Hundreds of thousands of user details exposed in Raffle House breach
MacKeeper collaborated with an independent cybersecurity researcher Bob Diachenko to unveil and responsibly report the incident described in this data breach report.
“We're here to put a smile on your face” is one of the aims for leading website Raffle House.
But the company did anything but after MacKeeper’s Research Center recently discovered a data breach exposing user details on the site.
Raffle House hosts weekly lotteries with big prizes up for grabs including dream homes, clothing and other aspirational lifestyle accessories.
However, while the company offers life-changing prizes for its visitors, it inadvertently exposed its S3 bucket meaning it could have impacted many user lives for the worse. This was misconfigured for public access and allowed users to see the details of each other.
In total, 615 large files were exposed, featuring reports for hundreds of thousands users details, including personal information surrounding the winners and their prizes.
Data Breach Summary
- Affected company: Raffle House (https://rafflehouse.com/)
- Exposed environment: Amazon S3 bucket
- Type of data exposed: Users personal information (name, email, phone, lottery stats, prizes, etc.)
- Estimated number of records: 615 CSV files with raffle users and order details
- Publicly indexed by: Grayhat Warfare search engine
- Discovered on: June 7th, 2021
- Reported on: June 7th, 2021
- Issue addressed: yes
UK-based Raffle House draws weekly lotteries with a chance to win brilliant prizes.
Founded in 2017, the company offers customers the chance of entering a raffle to win a house without paying a mortgage or any stamp duty via £2 raffle tickets. Other huge, life-changing prizes are also available. These range from hotel holiday trips to sky-diving experiences and luxury items such as watches or jewelry.
The timeline surrounding data breaches can vary. Sometimes a breach can be detected and several days can pass before any action is taken.
However, in this case, the breach was discovered and reported on the same day.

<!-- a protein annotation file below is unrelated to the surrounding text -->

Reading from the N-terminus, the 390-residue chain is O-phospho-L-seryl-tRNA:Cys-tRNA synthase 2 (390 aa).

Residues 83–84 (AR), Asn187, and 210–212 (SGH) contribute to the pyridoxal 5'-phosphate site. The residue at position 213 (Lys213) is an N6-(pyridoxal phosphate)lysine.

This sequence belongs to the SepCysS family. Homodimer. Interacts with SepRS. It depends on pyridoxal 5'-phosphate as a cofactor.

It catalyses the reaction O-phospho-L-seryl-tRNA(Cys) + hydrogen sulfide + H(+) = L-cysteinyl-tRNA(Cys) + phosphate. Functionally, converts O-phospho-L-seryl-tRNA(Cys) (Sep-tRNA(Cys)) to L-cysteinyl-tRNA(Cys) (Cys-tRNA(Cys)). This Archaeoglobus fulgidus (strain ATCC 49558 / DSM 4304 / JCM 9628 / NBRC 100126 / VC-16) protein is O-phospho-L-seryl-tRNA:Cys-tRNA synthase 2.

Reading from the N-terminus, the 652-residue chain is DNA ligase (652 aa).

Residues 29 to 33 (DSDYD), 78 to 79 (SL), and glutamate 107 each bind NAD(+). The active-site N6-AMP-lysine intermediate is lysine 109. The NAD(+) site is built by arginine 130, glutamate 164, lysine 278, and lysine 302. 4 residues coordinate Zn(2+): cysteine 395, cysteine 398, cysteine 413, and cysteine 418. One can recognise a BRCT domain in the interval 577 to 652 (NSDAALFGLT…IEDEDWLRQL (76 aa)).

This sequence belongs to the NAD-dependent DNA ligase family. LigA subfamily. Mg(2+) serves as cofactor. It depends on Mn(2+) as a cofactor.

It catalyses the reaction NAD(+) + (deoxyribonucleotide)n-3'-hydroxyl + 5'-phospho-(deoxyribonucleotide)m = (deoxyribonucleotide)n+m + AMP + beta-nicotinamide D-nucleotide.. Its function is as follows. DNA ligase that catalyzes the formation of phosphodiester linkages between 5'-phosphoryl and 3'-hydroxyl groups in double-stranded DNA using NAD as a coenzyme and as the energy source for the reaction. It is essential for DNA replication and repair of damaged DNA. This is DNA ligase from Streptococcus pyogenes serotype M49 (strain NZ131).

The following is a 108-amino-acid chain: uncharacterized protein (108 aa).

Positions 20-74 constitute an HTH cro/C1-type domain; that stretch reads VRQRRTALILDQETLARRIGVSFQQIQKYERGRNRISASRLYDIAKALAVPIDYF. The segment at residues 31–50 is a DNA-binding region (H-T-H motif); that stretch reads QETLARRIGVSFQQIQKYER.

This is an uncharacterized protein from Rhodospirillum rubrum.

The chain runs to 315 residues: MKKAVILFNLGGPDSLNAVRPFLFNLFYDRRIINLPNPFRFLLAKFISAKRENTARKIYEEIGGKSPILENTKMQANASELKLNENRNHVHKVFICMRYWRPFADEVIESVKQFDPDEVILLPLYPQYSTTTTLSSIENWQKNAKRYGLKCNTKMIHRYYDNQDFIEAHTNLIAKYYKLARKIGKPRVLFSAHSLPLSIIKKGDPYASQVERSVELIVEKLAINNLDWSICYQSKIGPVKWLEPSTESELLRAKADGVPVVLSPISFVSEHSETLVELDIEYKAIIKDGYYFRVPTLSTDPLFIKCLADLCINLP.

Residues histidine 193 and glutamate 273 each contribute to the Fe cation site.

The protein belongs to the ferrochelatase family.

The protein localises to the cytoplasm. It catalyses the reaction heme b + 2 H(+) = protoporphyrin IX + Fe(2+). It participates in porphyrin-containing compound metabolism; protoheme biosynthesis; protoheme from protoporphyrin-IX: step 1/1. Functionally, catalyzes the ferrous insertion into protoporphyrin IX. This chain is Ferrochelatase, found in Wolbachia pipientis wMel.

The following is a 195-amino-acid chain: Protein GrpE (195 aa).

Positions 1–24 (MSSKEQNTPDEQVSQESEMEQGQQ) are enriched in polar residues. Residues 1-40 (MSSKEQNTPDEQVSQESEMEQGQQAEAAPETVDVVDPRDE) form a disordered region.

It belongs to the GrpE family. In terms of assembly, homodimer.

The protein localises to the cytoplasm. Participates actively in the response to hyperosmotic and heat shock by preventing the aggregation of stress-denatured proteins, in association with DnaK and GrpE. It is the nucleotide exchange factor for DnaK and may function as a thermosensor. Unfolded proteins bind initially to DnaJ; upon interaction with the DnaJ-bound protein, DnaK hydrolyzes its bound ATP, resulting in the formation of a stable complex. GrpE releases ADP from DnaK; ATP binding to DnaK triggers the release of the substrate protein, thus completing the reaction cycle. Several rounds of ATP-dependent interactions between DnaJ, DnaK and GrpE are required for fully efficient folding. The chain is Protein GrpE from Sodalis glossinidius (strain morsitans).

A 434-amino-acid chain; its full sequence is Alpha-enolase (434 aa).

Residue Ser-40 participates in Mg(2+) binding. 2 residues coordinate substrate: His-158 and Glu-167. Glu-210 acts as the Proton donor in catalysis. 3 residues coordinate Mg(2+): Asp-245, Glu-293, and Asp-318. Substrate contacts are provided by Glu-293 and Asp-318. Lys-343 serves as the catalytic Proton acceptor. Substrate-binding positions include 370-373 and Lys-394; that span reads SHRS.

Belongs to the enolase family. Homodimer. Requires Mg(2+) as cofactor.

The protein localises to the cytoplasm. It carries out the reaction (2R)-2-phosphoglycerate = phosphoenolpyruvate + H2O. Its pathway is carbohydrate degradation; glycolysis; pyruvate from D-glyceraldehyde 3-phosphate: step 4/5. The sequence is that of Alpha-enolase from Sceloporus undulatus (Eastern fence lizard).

In its FAQs around security, Raffle House claims “your data is saved on our secure and encrypted back-end so don't worry, it and you are in safe hands”.
“We need your email and telephone number because we need to contact you if you WIN! 😊Having two ways to contact you just means we have more chances to tell you the GOOD NEWS!”
However, in this instance, it was this important information that was exposed.
The exposed environment was an Amazon S3 Bucket. This is a public cloud storage infrastructure offered by Amazon Web Services (AWS) to provide object storage through a web service interface.
The exposed data was from Raffle House users who had entered different competitions to win prizes such as a helicopter sightseeing experience over London, a fitness machine, and an iPad Mini.
Some of the records exposed contained different forms of Personally Identifiable Information (PII) data for every user who entered a competition. This included:
- Full names
- Email addresses
- Phone number
- Prize id
- Referred email
Other exposed data included information submitted raffles to win dream homes. Again, the leaked details included PII such as name, email, phone, and total numbers of plays and wins.
Data breach impact
While many Raffle House website users are hoping to win big prizes, for some unlucky winners it was the exposure of their details that was an unexpected result of using the website.